Posted on November 21st, 2013 by Rachel
During the expansion of the Jewish Museum of Maryland in 1996 there were many forgotten artifacts and objects that were found in the grounds beneath the land surrounding the museum and synagogues. My fellow Urban Archeology intern, Molly, and I have been examining these forgotten objects, cataloging, cleaning and photographing them. Most of the materials we handle are different fragments of bottles, glass, ceramics and metal, as well as some unidentified objects.
We have been able to identify the genre of most of the objects, and through research we have been able to pin point dates, regions and companies that certain artifacts originated from. However, amongst the hundreds of objects there have been a handful that we have had to make educated guesses as to what they are, and others are completely miscellaneous and unidentifiable.
Here are some pictures of individual objects that we believe to have identified, and others which we are still uncertain of. Take a look and see if you can guess what they are, what you think they could be or what it may have been used for! If you have any input, send us an email at email@example.com.
object E (view 1)
object E (view 2)
Did you try and guess what they are? Here are our findings and educated guesses:
Object A: We believe it is the sole of or part of a shoe.
Object B: Purse/small bag clasps.
Object C: We believe it to be part of a lid of an ornamental ceramic jar.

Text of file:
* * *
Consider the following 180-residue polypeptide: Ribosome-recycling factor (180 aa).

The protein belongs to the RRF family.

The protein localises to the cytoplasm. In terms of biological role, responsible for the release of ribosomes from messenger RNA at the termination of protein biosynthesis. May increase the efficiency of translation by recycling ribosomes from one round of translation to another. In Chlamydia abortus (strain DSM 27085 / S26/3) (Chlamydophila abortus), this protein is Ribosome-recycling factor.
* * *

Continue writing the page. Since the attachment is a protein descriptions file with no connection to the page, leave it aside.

Object D: We think it is the arm of a small porcelain doll.
Object E: We have absolutely no idea what the material or object is or what it was used for.
Object F: It is clearly made of wood, but we have no idea what this would have been used for.
A blog post by Collections Intern Carlyn Thomas. To read more posts by JMM interns, click here.
Posted on September 17th, 2013 by Rachel
Opening October 13th!
Everyone at the JMM is very excited for our upcoming exhibit, Passages Through the Fire: Jews and the American Civil War. Karen and Jobi are preparing the gallery while Rachel and Trillion are putting together the advertising and logistics for our various programs, and Ilene is creating new curricula and activities for the schoolchildren to do, and Esther is buying all the Civil War tchotkes you could ever want to buy. Meanwhile, Marvin has been developing a brand new tour of a very familiar space: the Lloyd Street Synagogue circa 1861, at the beginning of the American Civil War.
Docent training begins.
The new tour will enable our visitors—especially our return visitors—to see the Lloyd Street Synagogue through new eyes. The extension of the synagogue in 1860 isn’t only significant because it covered up the original mikveh, but, more importantly, it demonstrates just how quickly the city of Baltimore—and by extension, its Jewish population—was growing. However, that same growth of the Jewish community created new problems that came to a head during the Civil War, as our visitors will learn on this tour. Visitors will also gain an intimate understanding of how Jews justified taking either the Confederate or the Union side of the conflict by hearing excerpts from contemporary writings by two prominent Baltimore rabbis (Rabbis Illoway and Einhorn, of Baltimore Hebrew Congregation and Oheb Shalom, respectively).
Marvin holds up one of our cast of characters!